Under the Influence – Ingmar Bergman

Oh, where to begin when discussing the incomparable Bergman? My introduction to foreign cinema with The Seventh Seal, after seeking out more of his work, particularly Persona and The Hour of the Wolf, I fell in love with his work, and a great deal of it has naturally played a role in shaping me as a writer, so I’m going yo try my best to articulate just what it is about Bergman that makes him so strong and so influential. After all, as a friend of mine said to me, he “had it”. This is the part where I try to articulate exactly what “it” is.


I could happily show a host of wonderful stills from Bergman films and hope that articulated my thoughts on it, and while there will be some stills, I’m going to try and explain it with words.

First of all, Sven Nykvist is my favourite cinematographer of all time, and with Bergman, created some of the most wonderful images that have embedded their way into my film related consciousness.

The Hour of the Wolf

To start, something painfully vague. There’s just something… About black and white shots, not just in Bergman films, but in cinema, from The Hour of the Wolf to Eraserhead and even Sunset Boulevard. They have a powerful, almost primal quality, that can evoke something real. Concentrated colours can do that, from black and white to the stark and powerful reds of Cries & Whispers.

Cries & Whispers 

Simply put, the imagery of Bergman films made me realise just how important imagery could be in cinema. It sounds ridiculous, I know, but it’s true. From the colours (or the lack of colours), to exactly how actors are positioned in a shot, like the one above from Cries & Whispers. In Bergman films, particularly Persona and Cries & Whispers the camera almost becomes a character unto itself, tracking and focusing on these people, revealing the truth about these people, or can shroud them in mystery.

And then there are his closeups. Bergman uses closeups wonderfully, from the agonizing opening of Cries & Whispers to the enigmatic blurring faces of Persona, these closeups are wonderful throughout all of his work. They examine the characters wonderfully, all of their pain and emotions.

Writing women

For me, Bergman is one of the two directors I hold in high esteem when it comes to writing female characters (the other being Woody Allen). Across his films, there are wonderful female roles masterfully acted, from the Strindberg style Persona, to the women in Cries & Whispers and, perhaps my favourite performance in a Bergman film, Liv Ullman’s emotional, powerful and utterly stunning turn in Scenes from a Marriage.

Ullman and Josephson in Scenes From a Marriage

It is difficult to explain exactly why the women in Bergman’s films are so good. It is everything from the way he explores their psyches to how he has them stand their own against, or in some cases overpower so many of the male characters, another thing best shown in the shattering ‘Illiterates’ section of Scenes From a Marriage.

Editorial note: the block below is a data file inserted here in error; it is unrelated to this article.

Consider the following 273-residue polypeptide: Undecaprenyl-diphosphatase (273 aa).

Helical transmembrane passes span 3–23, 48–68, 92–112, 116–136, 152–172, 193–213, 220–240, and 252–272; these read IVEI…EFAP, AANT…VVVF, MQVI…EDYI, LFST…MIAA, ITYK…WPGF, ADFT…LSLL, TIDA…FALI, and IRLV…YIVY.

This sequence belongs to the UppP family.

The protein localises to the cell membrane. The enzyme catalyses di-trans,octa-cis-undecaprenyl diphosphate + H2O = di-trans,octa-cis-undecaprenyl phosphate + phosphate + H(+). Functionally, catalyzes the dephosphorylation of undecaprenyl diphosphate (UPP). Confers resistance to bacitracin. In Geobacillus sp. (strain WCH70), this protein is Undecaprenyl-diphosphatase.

Bergman’s writing of women  had a simple influence on me – to consider all ways to explore characters of different genders and psyches, not just write mostly men because I am male.


Anyone who’s seen it will remember the iconic chess with Death scene in The Seventh Seal, something that has stuck with me since I first saw it. And this was, along with the wonderful shots in Bergman’s films, showed the power and wonder of imagery in film. 

The Seventh Seal’s iconic ‘Chess with Death’ scene

Bergman, who has stated in some interviews that he was not religious, despite his upbringing, uses religious imagery wonderfully to communicate his themes, from the almost empty church that opens Winter Light to his use of a religious confession in The Seventh Seal.

Perhaps the best thing about the imagery of Bergman films is their lasting power. So many images from his work have embedded their way into the back of my mind, from the iconic moments of The Seventh Seal and Persona to the strange scene in Hour of the Wolf where Von Sydow is covered in makeup and mercilessly mocked. In simple terms, the sheer power of imagery was shown in Bergman films, and that is something has stayed with me.

The thing with Bergman is that, the emotional cores of his work often makes it difficult for me articulate exactly what it is about them that had such an influence on me, from the enigmatic Persona to the raw power of Cries & Whispers. Perhaps it’s exactly those things that had such an influence, the mystery, and the unrestrained power he uses. After all, Bergman, for want of better phrasing, “had it”.



Filed under Under the Influence

5 responses to “Under the Influence – Ingmar Bergman

  1. Alex Withrow

    Excellent write-up of my favorite director. Bergman is so iconic, so essential, for all the reasons you pointed out. As Woody Allen said, Bergman is “probably the greatest film artist, all things considered, since the invention of the motion picture camera.”

    • Sam

      Yeah, he really did have it, didn’t he? I find it interesting Allen wrote a little obit piece for Bergman (which i think is where that quote comes from), even though I don’t think they ever met.
      And I’m glad you liked the piece 🙂

      • Alex Withrow

        They actually met twice in person and had a very long standing relationship via phone in the decade before Bergman died. Allen talked about their discussions a lot in the two biographies I read on him. So very interesting.

      • Sam

        I was unaware of that, haha. May need to check out those biographies.

  2. Really nice piece.
    Also, to your point about the camera “almost becoming it’s own character”, the best example of that is “Hidden” (Cache), where the camera IS it’s own character.

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